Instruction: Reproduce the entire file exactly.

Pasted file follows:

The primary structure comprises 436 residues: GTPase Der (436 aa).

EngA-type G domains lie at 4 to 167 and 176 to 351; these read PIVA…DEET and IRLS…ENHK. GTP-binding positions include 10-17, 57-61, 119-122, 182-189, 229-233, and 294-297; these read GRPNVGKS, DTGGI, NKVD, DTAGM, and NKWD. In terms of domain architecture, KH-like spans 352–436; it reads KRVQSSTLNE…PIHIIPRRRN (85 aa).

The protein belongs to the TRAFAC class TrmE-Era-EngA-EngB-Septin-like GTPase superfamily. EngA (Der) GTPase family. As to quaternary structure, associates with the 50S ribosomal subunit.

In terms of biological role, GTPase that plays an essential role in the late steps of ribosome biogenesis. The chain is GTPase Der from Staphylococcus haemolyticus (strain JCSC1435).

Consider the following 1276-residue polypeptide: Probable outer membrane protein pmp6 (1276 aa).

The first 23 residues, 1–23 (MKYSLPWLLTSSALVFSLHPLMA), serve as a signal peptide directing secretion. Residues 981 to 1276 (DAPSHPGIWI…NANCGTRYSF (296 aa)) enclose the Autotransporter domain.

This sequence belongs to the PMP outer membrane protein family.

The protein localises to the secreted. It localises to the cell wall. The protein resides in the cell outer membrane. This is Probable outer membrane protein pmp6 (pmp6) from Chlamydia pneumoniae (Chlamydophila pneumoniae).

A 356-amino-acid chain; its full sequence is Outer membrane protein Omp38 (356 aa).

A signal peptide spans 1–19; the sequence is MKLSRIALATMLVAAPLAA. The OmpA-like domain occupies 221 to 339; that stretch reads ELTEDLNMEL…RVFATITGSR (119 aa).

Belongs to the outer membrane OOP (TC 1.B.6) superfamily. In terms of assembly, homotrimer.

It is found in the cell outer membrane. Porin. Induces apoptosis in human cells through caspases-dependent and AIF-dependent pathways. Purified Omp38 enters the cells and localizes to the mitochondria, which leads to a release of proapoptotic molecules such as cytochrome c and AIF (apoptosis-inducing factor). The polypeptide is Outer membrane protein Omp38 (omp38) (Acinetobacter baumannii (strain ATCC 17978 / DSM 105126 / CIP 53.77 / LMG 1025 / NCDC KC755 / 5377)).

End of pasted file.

The primary structure comprises 436 residues: GTPase Der (436 aa).

EngA-type G domains lie at 4 to 167 and 176 to 351; these read PIVA…DEET and IRLS…ENHK. GTP-binding positions include 10-17, 57-61, 119-122, 182-189, 229-233, and 294-297; these read GRPNVGKS, DTGGI, NKVD, DTAGM, and NKWD. In terms of domain architecture, KH-like spans 352–436; it reads KRVQSSTLNE…PIHIIPRRRN (85 aa).

The protein belongs to the TRAFAC class TrmE-Era-EngA-EngB-Septin-like GTPase superfamily. EngA (Der) GTPase family. As to quaternary structure, associates with the 50S ribosomal subunit.

In terms of biological role, GTPase that plays an essential role in the late steps of ribosome biogenesis. The chain is GTPase Der from Staphylococcus haemolyticus (strain JCSC1435).

Consider the following 1276-residue polypeptide: Probable outer membrane protein pmp6 (1276 aa).

The first 23 residues, 1–23 (MKYSLPWLLTSSALVFSLHPLMA), serve as a signal peptide directing secretion. Residues 981 to 1276 (DAPSHPGIWI…NANCGTRYSF (296 aa)) enclose the Autotransporter domain.

This sequence belongs to the PMP outer membrane protein family.

The protein localises to the secreted. It localises to the cell wall. The protein resides in the cell outer membrane. This is Probable outer membrane protein pmp6 (pmp6) from Chlamydia pneumoniae (Chlamydophila pneumoniae).

A 356-amino-acid chain; its full sequence is Outer membrane protein Omp38 (356 aa).

A signal peptide spans 1–19; the sequence is MKLSRIALATMLVAAPLAA. The OmpA-like domain occupies 221 to 339; that stretch reads ELTEDLNMEL…RVFATITGSR (119 aa).

Belongs to the outer membrane OOP (TC 1.B.6) superfamily. In terms of assembly, homotrimer.

It is found in the cell outer membrane. Porin. Induces apoptosis in human cells through caspases-dependent and AIF-dependent pathways. Purified Omp38 enters the cells and localizes to the mitochondria, which leads to a release of proapoptotic molecules such as cytochrome c and AIF (apoptosis-inducing factor). The polypeptide is Outer membrane protein Omp38 (omp38) (Acinetobacter baumannii (strain ATCC 17978 / DSM 105126 / CIP 53.77 / LMG 1025 / NCDC KC755 / 5377)).